But inland, it is the power, very large trees lining all of these communities up and down New Jersey, especially in the area where I am. We just spoke to the fire department, who said they were already getting calls about limbs down, spotty power outages in a community.

So far, though, many parts still have power. We're crossing our fingers, expecting that is not going to continue to be the case. These gusts have really picked up now in the last hour or so. We are two to three hours away.

We talked about the storm hitting. We talked to a long-time resident, been here all his life, very concerned about the boardwalk getting washed away, the floods coming all the way in. He said this is the worst he's seen. It feels like the hurricane now and it's not here yet, Christiane.

AMANPOUR: Maggie, just quickly, have people left who've been told to leave? Because we've seen quite a few people up and down the Eastern Seaboard say they're going to ride this out, even in the worst parts?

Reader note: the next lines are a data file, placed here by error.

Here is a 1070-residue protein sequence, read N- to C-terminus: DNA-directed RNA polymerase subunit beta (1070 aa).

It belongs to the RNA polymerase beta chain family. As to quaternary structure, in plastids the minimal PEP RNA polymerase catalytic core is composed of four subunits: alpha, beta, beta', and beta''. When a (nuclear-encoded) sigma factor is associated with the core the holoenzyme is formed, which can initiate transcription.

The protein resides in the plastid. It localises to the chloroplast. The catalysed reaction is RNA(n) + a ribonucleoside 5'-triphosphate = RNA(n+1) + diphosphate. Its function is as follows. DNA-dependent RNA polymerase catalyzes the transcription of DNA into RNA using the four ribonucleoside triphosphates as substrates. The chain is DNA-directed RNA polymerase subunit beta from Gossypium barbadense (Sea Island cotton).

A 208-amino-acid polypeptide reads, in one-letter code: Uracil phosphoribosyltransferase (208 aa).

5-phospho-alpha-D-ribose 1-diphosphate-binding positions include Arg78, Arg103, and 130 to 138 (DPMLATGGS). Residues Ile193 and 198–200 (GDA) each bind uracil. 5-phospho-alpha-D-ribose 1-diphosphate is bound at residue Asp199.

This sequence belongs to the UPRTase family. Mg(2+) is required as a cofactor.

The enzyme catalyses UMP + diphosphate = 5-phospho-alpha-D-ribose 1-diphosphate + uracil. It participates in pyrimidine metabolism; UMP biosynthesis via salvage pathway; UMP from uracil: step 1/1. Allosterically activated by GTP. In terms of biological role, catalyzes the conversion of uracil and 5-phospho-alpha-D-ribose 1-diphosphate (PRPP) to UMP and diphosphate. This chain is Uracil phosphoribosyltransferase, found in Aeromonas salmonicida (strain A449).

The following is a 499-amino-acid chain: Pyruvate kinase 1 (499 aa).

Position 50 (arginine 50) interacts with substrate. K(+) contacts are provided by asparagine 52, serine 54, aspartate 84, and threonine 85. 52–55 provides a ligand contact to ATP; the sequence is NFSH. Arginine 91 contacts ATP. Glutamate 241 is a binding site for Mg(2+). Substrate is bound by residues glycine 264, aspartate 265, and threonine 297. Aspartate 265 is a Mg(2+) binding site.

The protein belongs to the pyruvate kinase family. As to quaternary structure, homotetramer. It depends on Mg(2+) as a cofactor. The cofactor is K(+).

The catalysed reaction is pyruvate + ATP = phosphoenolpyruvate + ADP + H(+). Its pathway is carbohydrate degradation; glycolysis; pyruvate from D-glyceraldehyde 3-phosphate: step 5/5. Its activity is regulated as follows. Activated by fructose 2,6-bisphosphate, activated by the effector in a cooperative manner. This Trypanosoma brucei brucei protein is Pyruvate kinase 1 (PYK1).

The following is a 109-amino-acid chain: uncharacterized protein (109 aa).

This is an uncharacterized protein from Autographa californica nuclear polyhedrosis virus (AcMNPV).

LAKE: Christiane, you were talking before about Irene, a double-edged sword, the East Coast knows how to prepare. The problem is that a coastal area, if it wasn't that bad last time around, we definitely heard a lot of people talking about media hype in the days up to this.

I actually have family and a lot of friends down in Atlantic City, some of the elderly there saying we're going to ride it out; we don't want to leave our house. People have stayed in that community, some of them. They're not outside, but they are in the houses.

I spoke to a fireman in the Margate (ph). He was very concerned about that. And around here, the officials are concerned. A lot of people have left, but a lot have stayed, not (inaudible) that this was going to live up to the hype and the expectations.

Now that the flooding has started south, they're seeing it on TV and online. It is starting to hit (inaudible) people are getting very nervous, Christiane. In some cases, it's too late to get out.

AMANPOUR: Well, indeed. Maggie Lake, thank you very much indeed. In some cases, it's possibly unsafe to leave, right as it's getting to the worst and so close to what is going to get to the land. And so to get the very latest on the hurricane's path, we're going to join Chad Myers at the CNN Weather Center.

Chad, Chad give us an idea of the path and when we can expect it.